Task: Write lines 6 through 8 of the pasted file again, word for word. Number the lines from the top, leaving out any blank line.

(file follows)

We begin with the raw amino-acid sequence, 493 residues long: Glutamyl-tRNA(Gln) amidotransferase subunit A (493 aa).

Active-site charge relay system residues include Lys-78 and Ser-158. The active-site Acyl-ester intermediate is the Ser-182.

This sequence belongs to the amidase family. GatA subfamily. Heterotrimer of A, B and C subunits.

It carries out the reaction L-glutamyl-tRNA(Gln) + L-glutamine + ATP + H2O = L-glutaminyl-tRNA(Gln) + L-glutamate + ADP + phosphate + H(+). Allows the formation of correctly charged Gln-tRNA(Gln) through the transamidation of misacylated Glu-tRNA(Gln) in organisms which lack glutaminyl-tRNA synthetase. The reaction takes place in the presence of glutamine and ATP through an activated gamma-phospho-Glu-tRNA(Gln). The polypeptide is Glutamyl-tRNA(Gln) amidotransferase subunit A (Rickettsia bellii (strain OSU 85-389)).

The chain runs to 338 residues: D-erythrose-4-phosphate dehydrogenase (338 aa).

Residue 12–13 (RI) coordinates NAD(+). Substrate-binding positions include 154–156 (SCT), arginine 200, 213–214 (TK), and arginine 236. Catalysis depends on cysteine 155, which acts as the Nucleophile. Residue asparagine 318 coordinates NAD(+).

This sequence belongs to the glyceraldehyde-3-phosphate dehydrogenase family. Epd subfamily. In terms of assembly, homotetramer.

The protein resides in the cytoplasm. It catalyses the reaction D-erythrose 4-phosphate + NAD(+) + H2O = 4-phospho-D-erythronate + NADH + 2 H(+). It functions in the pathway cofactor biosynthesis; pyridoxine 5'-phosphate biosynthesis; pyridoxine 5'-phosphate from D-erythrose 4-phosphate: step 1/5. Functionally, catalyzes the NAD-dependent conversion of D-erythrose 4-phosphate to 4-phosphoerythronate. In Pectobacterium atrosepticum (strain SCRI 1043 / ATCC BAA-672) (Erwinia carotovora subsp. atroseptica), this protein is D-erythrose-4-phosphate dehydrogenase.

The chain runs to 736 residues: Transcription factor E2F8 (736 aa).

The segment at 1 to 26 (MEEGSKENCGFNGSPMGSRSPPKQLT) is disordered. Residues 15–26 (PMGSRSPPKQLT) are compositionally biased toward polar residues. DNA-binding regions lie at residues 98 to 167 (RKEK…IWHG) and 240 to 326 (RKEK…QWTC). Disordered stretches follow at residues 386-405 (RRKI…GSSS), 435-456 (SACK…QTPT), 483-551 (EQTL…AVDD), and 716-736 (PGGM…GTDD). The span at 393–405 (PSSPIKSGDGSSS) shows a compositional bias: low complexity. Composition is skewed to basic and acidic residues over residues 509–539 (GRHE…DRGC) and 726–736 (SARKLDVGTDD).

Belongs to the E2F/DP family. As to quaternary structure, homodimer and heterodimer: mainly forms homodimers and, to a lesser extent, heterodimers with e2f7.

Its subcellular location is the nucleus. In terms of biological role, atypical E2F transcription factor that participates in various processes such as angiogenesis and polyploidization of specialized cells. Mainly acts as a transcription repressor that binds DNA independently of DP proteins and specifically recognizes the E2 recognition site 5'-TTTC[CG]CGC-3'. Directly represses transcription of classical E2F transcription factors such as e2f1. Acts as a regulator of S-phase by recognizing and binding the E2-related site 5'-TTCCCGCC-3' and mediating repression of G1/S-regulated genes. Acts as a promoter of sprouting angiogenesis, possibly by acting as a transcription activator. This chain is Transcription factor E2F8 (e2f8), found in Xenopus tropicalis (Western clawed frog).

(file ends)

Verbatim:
Residue 12–13 (RI) coordinates NAD(+). Substrate-binding positions include 154–156 (SCT), arginine 200, 213–214 (TK), and arginine 236. Catalysis depends on cysteine 155, which acts as the Nucleophile. Residue asparagine 318 coordinates NAD(+).

This sequence belongs to the glyceraldehyde-3-phosphate dehydrogenase family. Epd subfamily. In terms of assembly, homotetramer.

The protein resides in the cytoplasm. It catalyses the reaction D-erythrose 4-phosphate + NAD(+) + H2O = 4-phospho-D-erythronate + NADH + 2 H(+). It functions in the pathway cofactor biosynthesis; pyridoxine 5'-phosphate biosynthesis; pyridoxine 5'-phosphate from D-erythrose 4-phosphate: step 1/5. Functionally, catalyzes the NAD-dependent conversion of D-erythrose 4-phosphate to 4-phosphoerythronate. In Pectobacterium atrosepticum (strain SCRI 1043 / ATCC BAA-672) (Erwinia carotovora subsp. atroseptica), this protein is D-erythrose-4-phosphate dehydrogenase.